First Person / Singing the dream

We thought she would fail; we were wrong

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It happened more than four decades ago, but each year the arrival of Martin Luther King Jr. Day returns the memory to me.

It is the memory of how the legacy of Dr. King helped me to recognize my own prejudice, and of the courage of a young woman who brought me this understanding.

In the fall of 1972, as I began my senior year at Duquesne University, I took a course called “Oral Interpretation of Literature.” At the time, reading literature aloud seemed a sinfully easy thing to do, but my hopes for an easy “A” hit a brick wall when our class met the instructor … a stocky man in his 50s, with graying hair that contributed to the seriousness of his demeanor.

He sternly advised us that the transformation of literature into the spoken word was the most serious of art forms. In interpreting literature, he said, appropriate patterns of speech were required. A poem of a British writer would require the proper pronunciation of the Queen’s tongue, and he was looking forward to drilling these fine distinctions into us.

It took a while, but as the classes progressed most of the students caught on. However, there was one young African-American woman who clearly was experiencing difficulty in adapting her speech patterns to that of Victorian poetry or prose.

Today, this might be the stuff of lawsuits, but in 1972 our instructor was supreme ruler in this particular 20-seat classroom and, because this young woman could not verbalize Robert Browning per our instructor’s view of what was proper, it seemed obvious to me and other class members as the semester progressed that she was failing the course.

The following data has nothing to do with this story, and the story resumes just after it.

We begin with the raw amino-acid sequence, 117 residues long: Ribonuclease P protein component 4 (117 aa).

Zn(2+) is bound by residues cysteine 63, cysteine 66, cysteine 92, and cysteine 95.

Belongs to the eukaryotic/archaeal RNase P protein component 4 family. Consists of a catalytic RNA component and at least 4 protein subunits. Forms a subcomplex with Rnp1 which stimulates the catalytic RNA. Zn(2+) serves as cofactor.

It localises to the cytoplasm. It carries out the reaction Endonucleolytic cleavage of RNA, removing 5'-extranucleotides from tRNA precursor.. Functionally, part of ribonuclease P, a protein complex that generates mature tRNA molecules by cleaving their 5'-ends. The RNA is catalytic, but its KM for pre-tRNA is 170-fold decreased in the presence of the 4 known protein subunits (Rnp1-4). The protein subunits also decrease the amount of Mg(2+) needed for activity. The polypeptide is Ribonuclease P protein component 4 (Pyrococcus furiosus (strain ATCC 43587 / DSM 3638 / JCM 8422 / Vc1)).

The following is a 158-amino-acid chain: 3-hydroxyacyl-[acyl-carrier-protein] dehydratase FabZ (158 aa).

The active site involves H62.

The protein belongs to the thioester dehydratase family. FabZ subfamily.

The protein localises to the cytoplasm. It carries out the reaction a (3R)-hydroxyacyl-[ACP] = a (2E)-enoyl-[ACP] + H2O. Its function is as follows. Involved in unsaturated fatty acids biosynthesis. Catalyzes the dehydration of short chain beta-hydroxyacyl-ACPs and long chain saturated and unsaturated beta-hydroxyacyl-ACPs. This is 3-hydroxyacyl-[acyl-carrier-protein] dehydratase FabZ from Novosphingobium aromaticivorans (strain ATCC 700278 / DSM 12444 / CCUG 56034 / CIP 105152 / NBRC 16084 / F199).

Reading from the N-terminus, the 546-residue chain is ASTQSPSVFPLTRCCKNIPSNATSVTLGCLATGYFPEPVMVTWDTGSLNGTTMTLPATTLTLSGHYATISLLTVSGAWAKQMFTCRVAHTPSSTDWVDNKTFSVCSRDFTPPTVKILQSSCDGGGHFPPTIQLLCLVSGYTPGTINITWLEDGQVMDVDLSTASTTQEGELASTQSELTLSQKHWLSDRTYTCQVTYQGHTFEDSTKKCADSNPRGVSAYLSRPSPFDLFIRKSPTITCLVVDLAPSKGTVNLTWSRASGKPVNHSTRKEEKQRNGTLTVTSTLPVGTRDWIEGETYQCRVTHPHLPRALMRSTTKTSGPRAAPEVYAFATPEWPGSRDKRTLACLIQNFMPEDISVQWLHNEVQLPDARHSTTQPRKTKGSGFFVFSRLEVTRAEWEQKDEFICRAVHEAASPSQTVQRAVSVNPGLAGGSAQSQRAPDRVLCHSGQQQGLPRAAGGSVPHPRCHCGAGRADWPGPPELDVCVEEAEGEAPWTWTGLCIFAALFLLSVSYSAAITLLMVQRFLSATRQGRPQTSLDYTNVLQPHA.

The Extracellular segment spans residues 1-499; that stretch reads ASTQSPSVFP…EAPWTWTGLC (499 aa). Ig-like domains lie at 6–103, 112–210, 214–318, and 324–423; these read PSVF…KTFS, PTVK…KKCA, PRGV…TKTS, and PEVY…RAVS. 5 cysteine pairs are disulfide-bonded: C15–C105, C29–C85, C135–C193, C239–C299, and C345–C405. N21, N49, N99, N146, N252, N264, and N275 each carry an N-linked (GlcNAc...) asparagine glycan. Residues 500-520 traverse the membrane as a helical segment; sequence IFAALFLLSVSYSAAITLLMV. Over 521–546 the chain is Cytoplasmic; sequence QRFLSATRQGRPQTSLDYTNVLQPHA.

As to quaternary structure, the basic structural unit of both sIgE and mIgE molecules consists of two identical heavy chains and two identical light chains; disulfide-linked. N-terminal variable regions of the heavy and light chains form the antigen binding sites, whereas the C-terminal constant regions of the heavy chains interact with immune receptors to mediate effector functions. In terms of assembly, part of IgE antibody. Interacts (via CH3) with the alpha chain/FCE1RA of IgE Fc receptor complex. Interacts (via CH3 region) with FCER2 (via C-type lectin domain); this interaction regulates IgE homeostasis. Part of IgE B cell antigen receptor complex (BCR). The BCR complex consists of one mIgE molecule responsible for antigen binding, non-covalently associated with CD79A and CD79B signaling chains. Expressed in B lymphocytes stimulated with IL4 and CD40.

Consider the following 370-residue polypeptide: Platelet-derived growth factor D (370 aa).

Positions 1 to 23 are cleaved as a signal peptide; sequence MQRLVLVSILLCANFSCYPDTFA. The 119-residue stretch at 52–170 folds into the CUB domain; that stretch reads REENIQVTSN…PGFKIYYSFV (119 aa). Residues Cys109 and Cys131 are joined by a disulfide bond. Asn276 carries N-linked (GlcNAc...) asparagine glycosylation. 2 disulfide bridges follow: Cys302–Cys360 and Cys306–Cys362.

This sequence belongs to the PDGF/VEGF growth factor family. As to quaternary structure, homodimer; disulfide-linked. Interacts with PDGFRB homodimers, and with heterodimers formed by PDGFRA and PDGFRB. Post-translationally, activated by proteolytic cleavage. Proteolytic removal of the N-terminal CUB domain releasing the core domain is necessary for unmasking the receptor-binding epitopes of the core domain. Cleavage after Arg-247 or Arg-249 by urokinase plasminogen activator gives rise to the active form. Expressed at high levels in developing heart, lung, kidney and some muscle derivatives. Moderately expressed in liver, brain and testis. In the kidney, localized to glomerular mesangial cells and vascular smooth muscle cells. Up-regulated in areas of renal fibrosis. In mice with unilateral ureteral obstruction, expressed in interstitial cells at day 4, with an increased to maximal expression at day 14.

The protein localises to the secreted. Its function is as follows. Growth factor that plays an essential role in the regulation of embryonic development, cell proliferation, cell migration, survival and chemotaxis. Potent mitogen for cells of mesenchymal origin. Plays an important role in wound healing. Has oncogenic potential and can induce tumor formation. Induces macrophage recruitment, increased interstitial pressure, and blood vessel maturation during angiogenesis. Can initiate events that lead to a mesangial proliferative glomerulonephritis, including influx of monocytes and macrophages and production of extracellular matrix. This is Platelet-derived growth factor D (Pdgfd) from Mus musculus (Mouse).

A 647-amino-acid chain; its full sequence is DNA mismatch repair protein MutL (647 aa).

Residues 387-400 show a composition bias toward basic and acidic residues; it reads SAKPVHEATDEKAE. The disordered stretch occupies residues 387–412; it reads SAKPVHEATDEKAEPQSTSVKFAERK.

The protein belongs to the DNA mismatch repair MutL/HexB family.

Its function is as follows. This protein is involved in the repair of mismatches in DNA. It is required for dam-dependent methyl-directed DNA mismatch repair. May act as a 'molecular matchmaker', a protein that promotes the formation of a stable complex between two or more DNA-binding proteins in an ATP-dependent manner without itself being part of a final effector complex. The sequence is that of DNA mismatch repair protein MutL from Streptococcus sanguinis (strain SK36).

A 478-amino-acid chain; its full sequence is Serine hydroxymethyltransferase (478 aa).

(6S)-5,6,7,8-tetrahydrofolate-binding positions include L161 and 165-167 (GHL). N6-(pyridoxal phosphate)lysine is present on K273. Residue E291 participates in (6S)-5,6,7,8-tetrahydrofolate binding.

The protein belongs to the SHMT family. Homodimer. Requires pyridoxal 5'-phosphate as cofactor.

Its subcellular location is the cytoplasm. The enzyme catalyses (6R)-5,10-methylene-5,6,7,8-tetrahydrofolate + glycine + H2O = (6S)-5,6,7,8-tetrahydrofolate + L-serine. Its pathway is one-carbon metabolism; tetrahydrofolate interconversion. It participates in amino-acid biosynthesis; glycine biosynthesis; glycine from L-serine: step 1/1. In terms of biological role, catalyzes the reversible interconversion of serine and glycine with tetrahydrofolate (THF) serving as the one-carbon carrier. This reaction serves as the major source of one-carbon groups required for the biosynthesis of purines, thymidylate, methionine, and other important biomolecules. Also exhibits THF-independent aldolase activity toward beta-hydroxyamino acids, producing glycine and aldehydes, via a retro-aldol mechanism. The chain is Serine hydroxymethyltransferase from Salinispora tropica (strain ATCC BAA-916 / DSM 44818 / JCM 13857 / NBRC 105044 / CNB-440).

When the final class arrived, each of us was presented with the challenge of presenting his or her favorite selection of poetry or prose. Our performance would count for 50 percent of our grade.

I remember when the young woman came to the podium. I admired her for her courage, but also assumed she would fail again.

I watched her, with this look of determination and focus upon her face. For a few seconds we all watched her in silence. Then, rich and wonderful, it came.

Her voice. The beauty of her voice.

Amazing grace, how sweet the sound

(She sang with compelling belief)

That saved a wretch like me,

(and that deep, honest voice carried us like a mighty river)

I once was lost, but now I’m found

(and I knew … we all knew)

Was blind, but now I see.

(that this was art.)

Her words told of pain, but of a hope that lay beyond. They told of oppression and the high price of the fight for freedom. They told of an unashamed belief in God’s promise of final judgment and justice.

When she finished, we stood and applauded. The instructor appeared moved as well. All we could do was orally interpret art. She had created art.

To understand prejudice is to understand that we all are affected by racism. It is only by understanding that racism exists that we can become wise enough to put aside rationalizations and recognize it when it affects our lives.

As Dr. King’s life helped so many to confront prejudice, so did this young woman help me to recognize my own. I had so casually misjudged her. I knew, based upon the rules placed upon her, that she would fail.

But she found her way by tapping into herself, her art. She knew what her audience that day did not yet realize. That art constantly creates its own rules, and the beauty of art need not be spoken. It can be sung.

Andrew Leheny is a freelance writer living in Belle Vernon.


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